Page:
Employees at the Orem Nursing Facility have been charged with negligent abuse in the patient’s death

Two employees at a nursing facility for people with intellectual disabilities in Orem have been charged in connection with the death of a patient, the Utah Attorney General’s office said Tuesday.

The facility, the Hidden Hollow Care Center, is one of at least two mentioned in a damning Disability Law Center report released Monday, which argues that state agencies are tasked with regulating long-term care facilities in Utah , which are designed to care for some of the state’s most vulnerable patients.

Hidden Hollow’s director of care Amy Lauritzen, 53, and facility administrator Laetitia Odunze, 70, are each dealing with a felony charge of reckless serious abuse of a vulnerable adult, according to a press release.

The patient who died had been diagnosed with schizophrenia and was scheduled to receive medication to treat the condition. The attorney general’s office alleges that both Lauritzen and Odunze were aware that the facility was out of medication and knew that the patient had begun expressing suicidal thoughts and attempting suicide in the days leading up to his death, the indictment documents say.

However, the indictment documents indicate that neither Lauritzen nor Odunze informed the night staff of the situation or “took any action” to prevent the patient’s death.

The patient, identified in the indictment as “CN,” died when he was hit by a car in the Hidden Hollow parking lot early April 11, 2022. The driver was a Hidden Hollow employee and the death was ruled a suicide.

The The man killed lived at the facility for about two and a half months before his death, according to the indictment documents. When he moved in, he had none of the medications he was prescribed.

“Instead of planning appropriate medical examinations [the patient] could be officially admitted and receive proper medical treatment, [Lauritzen] managed [medication to the patient] using a stock of discontinued medications saved from one or more previous patients,” the indictment documents said.

The patient received the full dose of this borrowed medication from about the time of his arrival until April 1, 2022. As supplies began to dwindle, the patient began receiving smaller doses. As of April 4, 2022, the remaining medication had run out and the patient was not receiving any, according to the indictment documents.

“The following week [the patient] “I engaged in uncontrolled behavior, including beating staff and residents, running outside, lying on the street and screaming that he wanted to die,” the indictment documents say.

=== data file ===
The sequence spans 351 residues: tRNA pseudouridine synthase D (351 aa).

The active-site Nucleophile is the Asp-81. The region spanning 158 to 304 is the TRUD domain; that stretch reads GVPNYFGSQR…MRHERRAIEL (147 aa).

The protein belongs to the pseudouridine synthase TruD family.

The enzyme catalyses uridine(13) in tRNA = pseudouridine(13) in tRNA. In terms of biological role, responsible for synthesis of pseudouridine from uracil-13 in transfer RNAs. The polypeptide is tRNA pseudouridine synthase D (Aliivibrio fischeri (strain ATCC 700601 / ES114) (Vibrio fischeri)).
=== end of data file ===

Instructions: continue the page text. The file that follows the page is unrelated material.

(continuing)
One example occurred on April 7, 2022, when the patient reportedly ran naked from the facility into the street, court documents say. He was heard repeating, “He had to call 911 and wanted to die.”

Three days later, on April 10, 2022, the patient ran out of the facility again, this time attempting to lie down in the middle of the street. Odunze accompanied him back to the house, according to the indictment documents.

“During an interview [Odunze] “No action was taken other than closely monitoring him,” the documents said.

Tonight, Odunze left the facility around 8:30 p.m. without taking any emergency measures or warning the staff member, who ended up striking and killing the patient just hours later, indictment documents say.

“In her role as administrator [Odunze] was a caretaker who had a duty of care [the patient], a vulnerable adult,” prosecutors wrote in the indictment. “Instead, she allowed it [the patient’s] Health becomes endangered when suicidal behavior is not properly pursued. [Odunze] There was a failure to take immediate action, adequately warn staff, or implement safety precautions.”

The Disability Law Center report released Monday details the April 11, 2022 death of Chien Nguyen, who was a patient at the Hidden Hollow Care Center. His initials match the patient’s initials as described in the billing records. The date and manner of Nguyen’s death are also consistent.

That report said Hidden Hollow was fined $8,000 in connection with Nguyen’s death and another confrontation in which an employee allegedly assaulted a resident and fractured his tooth. The facility was also banned from admitting additional residents for a month, but after that period, Hidden Hollow continued to accept and care for residents with intellectual and developmental disabilities, the report said.

Last week, the Utah attorney general’s office filed charges of neglect, abuse and exploitation against a father and son who previously operated an unlicensed care facility for vulnerable adults in Midvale that was closed by county health officials in 2022 because of unsafe and unsanitary conditions became .

This closed facility, Evergreen Place, was also cited in the Disability Law Center report.

The report called on Utah authorities to tighten regulations on long-term care facilities to ensure “quality oversight.”

“Across all service systems, Utah licensing and state agencies have failed to protect individuals with disabilities,” the report said. “Time and time again, facilities are operating that mistreat vulnerable residents and do not offer them appropriate treatment or even decent living conditions.”

Justin Scaccy

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